picttoppm - convert a Macintosh PICT file to a PPM






[-quickdraw] [-fontdir file]



This program is part of Netpbm(1)

picttoppm reads a PICT file (version 1 or 2) and outputs a PPM image.

PICT is an image format that was developed by Apple Computer in 1984 as the native format for Macintosh graphics. A PICT image is encoded in QuickDraw commands. The PICT format is a meta-format that can be used for both bitmap images and vector images. PICT is also known as ’Macintosh Picture’ format, or the QuickDraw Picture format.

PICT files are primarily used to exchange graphics between various Macintosh applications.

In MacOS X, PDF replaces PICT as the main graphics format.


-fontdir file
 Make the list of BDF fonts in file available for use by picttoppm when drawing text. See below for the format of the fontdir file. This is in addition to the built-in fonts and those in the file fontdir.

 Force any images in the PICT file to be output with at least their full resolution. A PICT file may indicate that a contained image is to be scaled down before output. This option forces images to retain their sizes and prevent information loss. This option disables all PICT operations except images.

 Do not skip the 512 byte header that is present on all PICT files. This is useful when you have PICT data that was not stored in the data fork of a PICT file.

 Execute only pure quickdraw operations. In particular, turn off the interpretation of special PostScript printer operations.

 Print a whole bunch of information about the PICT file and the conversion process that only picttoppm hackers really care about.


The PICT file format is a general drawing format. picttoppm does not recognize all the drawing commands, but it does fully implement all image commands and mostly implement line, rectangle, polgon and text drawing. It is useful for converting scanned images and some drawing conversion.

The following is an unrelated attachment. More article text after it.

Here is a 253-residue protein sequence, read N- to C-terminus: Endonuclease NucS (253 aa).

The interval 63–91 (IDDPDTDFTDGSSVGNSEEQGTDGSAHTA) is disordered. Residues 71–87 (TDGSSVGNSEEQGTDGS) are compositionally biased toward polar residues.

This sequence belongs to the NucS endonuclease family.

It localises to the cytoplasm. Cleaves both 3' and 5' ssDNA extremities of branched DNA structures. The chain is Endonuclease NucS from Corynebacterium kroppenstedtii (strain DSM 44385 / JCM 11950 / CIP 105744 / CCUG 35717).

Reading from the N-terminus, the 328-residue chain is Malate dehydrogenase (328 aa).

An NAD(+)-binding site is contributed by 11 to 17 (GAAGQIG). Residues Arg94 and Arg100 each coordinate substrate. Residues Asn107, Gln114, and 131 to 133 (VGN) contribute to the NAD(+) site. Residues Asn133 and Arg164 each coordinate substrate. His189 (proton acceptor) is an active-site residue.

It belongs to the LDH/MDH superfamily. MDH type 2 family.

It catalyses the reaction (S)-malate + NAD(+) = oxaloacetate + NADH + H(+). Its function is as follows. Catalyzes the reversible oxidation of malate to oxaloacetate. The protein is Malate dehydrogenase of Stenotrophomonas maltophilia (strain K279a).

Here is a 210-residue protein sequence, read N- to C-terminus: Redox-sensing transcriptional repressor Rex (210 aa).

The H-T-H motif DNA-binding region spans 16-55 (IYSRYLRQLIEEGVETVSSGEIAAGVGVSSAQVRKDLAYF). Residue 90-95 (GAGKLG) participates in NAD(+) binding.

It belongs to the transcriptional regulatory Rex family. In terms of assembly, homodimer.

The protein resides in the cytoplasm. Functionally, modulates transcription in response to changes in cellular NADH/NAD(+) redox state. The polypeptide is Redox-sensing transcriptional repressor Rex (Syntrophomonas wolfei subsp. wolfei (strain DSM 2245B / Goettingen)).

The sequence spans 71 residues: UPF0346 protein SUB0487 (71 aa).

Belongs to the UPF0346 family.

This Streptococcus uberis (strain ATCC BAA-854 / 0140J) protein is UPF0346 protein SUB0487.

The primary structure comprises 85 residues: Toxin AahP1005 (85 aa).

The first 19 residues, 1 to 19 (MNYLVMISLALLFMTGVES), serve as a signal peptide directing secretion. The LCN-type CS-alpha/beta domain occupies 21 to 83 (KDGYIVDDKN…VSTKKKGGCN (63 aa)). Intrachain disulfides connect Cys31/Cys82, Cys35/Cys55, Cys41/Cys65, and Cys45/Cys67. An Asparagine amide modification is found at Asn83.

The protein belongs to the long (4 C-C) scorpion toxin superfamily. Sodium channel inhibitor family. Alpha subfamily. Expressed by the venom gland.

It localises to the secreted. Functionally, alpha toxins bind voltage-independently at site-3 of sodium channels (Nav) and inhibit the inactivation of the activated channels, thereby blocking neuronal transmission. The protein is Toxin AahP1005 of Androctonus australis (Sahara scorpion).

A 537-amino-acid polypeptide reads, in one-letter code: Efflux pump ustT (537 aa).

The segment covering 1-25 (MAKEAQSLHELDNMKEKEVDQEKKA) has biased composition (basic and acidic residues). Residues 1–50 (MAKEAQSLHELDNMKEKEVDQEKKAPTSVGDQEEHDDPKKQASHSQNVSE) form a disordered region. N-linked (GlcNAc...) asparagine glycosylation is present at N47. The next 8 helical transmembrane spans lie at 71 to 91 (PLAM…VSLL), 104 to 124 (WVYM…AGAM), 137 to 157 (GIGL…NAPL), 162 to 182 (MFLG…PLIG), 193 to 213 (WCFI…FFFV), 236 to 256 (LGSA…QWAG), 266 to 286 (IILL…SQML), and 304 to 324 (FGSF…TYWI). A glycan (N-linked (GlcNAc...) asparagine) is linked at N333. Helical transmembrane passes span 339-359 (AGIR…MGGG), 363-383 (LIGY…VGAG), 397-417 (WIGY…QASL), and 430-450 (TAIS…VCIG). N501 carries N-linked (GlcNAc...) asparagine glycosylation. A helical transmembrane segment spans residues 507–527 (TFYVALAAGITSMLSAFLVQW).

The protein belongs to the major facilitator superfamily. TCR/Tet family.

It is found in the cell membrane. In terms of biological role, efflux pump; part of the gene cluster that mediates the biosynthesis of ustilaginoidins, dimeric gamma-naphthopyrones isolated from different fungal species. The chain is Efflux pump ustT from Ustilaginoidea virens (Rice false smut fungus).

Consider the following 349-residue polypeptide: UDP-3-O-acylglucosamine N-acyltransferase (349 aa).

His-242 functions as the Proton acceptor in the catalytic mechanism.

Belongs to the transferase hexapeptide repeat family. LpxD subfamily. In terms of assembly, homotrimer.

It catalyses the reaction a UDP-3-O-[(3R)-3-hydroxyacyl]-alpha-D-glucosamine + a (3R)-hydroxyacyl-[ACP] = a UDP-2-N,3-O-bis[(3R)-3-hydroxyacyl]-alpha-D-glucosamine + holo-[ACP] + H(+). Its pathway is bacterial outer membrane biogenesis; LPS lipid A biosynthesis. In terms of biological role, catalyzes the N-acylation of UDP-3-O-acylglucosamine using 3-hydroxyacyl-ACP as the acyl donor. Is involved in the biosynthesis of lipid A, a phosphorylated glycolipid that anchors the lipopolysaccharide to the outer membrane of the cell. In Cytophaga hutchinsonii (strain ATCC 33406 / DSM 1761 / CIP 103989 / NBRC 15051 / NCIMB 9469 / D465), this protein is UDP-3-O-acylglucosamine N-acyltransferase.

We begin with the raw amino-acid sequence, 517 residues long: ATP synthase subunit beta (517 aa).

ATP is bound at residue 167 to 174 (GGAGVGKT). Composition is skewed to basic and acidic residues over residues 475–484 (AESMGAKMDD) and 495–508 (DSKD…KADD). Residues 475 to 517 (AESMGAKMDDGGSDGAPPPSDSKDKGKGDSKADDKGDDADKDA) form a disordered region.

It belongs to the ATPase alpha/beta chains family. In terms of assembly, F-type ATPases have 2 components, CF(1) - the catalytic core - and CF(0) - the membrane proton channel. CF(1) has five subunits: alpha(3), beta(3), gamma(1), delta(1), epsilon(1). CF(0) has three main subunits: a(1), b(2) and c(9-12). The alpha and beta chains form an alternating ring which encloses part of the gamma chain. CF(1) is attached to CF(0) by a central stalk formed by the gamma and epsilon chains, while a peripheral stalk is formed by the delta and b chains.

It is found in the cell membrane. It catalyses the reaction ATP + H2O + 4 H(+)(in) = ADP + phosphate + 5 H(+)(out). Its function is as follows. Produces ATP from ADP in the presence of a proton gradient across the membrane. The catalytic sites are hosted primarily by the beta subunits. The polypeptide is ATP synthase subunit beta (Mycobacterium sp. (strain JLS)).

With -fullres, picttoppm ignores text drawing commands. Beginning in Netpbm 10.45 (December 2008), it issues a warning message when it omits text for this reason.

Memory is used very liberally with at least 6 bytes needed for every pixel. Large bitmap PICT files will likely run your computer out of memory.


Some of the information in a PICT file is text, with a number indicating the font in which the text is supposed to rendered. picttoppm has one built-in font, but you can add others by directing picttoppm to BDF font files, which you do with font directory files.

picttoppm automatically uses the file named fontdir in the current directory, if it exists. You may specify an additional font directory file with the -fontdir option.

Obviously the font definitions are strongly related to the Macintosh. You can find more font numbers and information about fonts in Macintosh documentation.


Each line in the file is either a comment or font information. A comment begins with #. The font information consists of 4 whitespace separated fields. The first is the font number, the second is the font size in pixels, the third is the font style and the fourth is the name of a BDF file containing the font. The BDF format is defined by the X Window System and is beyond the scope of this document.

The font number indicates the type face. Here is a list of known font numbers and their faces.

0 Chicago
1 application font
2 New York
3 Geneva
4 Monaco
5 Venice
6 London
7 Athens
8 San Franciso
9 Toronto
11 Cairo
12 Los Angeles
20 Times Roman
21 Helvetica
22 Courier
23 Symbol
24 Taliesin

The font style indicates a variation on the font. Multiple variations may apply to a font and the font style is the sum of the variation numbers which are:

1 Boldface
2 Italic
4 Underlined
8 Outlined
16 Shadow
32 Condensed
64 Extended


Inside Macintosh volumes 1 and 5, ppmtopict(1) , ppm(5)


Copyright 1993 George Phillips

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